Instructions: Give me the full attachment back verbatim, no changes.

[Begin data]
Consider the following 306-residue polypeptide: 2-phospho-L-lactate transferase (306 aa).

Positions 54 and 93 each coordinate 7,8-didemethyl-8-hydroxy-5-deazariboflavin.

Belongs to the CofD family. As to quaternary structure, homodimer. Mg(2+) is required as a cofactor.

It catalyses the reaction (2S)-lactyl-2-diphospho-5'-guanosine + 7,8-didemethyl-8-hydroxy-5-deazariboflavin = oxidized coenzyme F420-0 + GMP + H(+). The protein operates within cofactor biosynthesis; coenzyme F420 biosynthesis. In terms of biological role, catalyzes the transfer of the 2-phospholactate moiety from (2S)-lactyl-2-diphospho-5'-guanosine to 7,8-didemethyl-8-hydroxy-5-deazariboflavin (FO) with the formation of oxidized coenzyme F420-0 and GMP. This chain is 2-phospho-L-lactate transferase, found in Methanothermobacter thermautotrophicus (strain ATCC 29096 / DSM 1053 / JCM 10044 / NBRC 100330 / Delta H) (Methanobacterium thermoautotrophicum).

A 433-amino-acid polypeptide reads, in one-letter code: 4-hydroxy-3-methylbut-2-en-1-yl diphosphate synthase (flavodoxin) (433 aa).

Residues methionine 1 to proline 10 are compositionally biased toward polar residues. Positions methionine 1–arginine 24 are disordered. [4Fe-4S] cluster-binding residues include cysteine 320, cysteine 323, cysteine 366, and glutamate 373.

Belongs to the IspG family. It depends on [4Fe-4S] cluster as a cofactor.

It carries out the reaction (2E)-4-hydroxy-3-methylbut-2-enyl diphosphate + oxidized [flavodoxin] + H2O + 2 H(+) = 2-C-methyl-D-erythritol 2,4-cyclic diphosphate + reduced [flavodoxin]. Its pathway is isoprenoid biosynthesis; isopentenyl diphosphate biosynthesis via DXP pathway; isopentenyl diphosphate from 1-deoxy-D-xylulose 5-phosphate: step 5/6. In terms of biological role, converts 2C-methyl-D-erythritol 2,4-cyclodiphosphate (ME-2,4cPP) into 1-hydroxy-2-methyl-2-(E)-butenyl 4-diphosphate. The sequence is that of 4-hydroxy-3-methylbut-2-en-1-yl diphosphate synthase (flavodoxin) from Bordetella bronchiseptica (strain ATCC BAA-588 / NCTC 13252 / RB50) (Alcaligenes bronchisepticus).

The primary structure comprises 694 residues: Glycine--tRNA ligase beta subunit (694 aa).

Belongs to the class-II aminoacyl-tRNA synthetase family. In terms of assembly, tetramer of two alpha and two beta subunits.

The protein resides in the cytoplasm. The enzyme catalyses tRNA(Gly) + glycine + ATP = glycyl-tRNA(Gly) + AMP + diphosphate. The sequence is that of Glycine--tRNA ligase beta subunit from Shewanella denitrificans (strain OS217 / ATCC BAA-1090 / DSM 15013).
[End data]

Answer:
Consider the following 306-residue polypeptide: 2-phospho-L-lactate transferase (306 aa).

Positions 54 and 93 each coordinate 7,8-didemethyl-8-hydroxy-5-deazariboflavin.

Belongs to the CofD family. As to quaternary structure, homodimer. Mg(2+) is required as a cofactor.

It catalyses the reaction (2S)-lactyl-2-diphospho-5'-guanosine + 7,8-didemethyl-8-hydroxy-5-deazariboflavin = oxidized coenzyme F420-0 + GMP + H(+). The protein operates within cofactor biosynthesis; coenzyme F420 biosynthesis. In terms of biological role, catalyzes the transfer of the 2-phospholactate moiety from (2S)-lactyl-2-diphospho-5'-guanosine to 7,8-didemethyl-8-hydroxy-5-deazariboflavin (FO) with the formation of oxidized coenzyme F420-0 and GMP. This chain is 2-phospho-L-lactate transferase, found in Methanothermobacter thermautotrophicus (strain ATCC 29096 / DSM 1053 / JCM 10044 / NBRC 100330 / Delta H) (Methanobacterium thermoautotrophicum).

A 433-amino-acid polypeptide reads, in one-letter code: 4-hydroxy-3-methylbut-2-en-1-yl diphosphate synthase (flavodoxin) (433 aa).

Residues methionine 1 to proline 10 are compositionally biased toward polar residues. Positions methionine 1–arginine 24 are disordered. [4Fe-4S] cluster-binding residues include cysteine 320, cysteine 323, cysteine 366, and glutamate 373.

Belongs to the IspG family. It depends on [4Fe-4S] cluster as a cofactor.

It carries out the reaction (2E)-4-hydroxy-3-methylbut-2-enyl diphosphate + oxidized [flavodoxin] + H2O + 2 H(+) = 2-C-methyl-D-erythritol 2,4-cyclic diphosphate + reduced [flavodoxin]. Its pathway is isoprenoid biosynthesis; isopentenyl diphosphate biosynthesis via DXP pathway; isopentenyl diphosphate from 1-deoxy-D-xylulose 5-phosphate: step 5/6. In terms of biological role, converts 2C-methyl-D-erythritol 2,4-cyclodiphosphate (ME-2,4cPP) into 1-hydroxy-2-methyl-2-(E)-butenyl 4-diphosphate. The sequence is that of 4-hydroxy-3-methylbut-2-en-1-yl diphosphate synthase (flavodoxin) from Bordetella bronchiseptica (strain ATCC BAA-588 / NCTC 13252 / RB50) (Alcaligenes bronchisepticus).

The primary structure comprises 694 residues: Glycine--tRNA ligase beta subunit (694 aa).

Belongs to the class-II aminoacyl-tRNA synthetase family. In terms of assembly, tetramer of two alpha and two beta subunits.

The protein resides in the cytoplasm. The enzyme catalyses tRNA(Gly) + glycine + ATP = glycyl-tRNA(Gly) + AMP + diphosphate. The sequence is that of Glycine--tRNA ligase beta subunit from Shewanella denitrificans (strain OS217 / ATCC BAA-1090 / DSM 15013).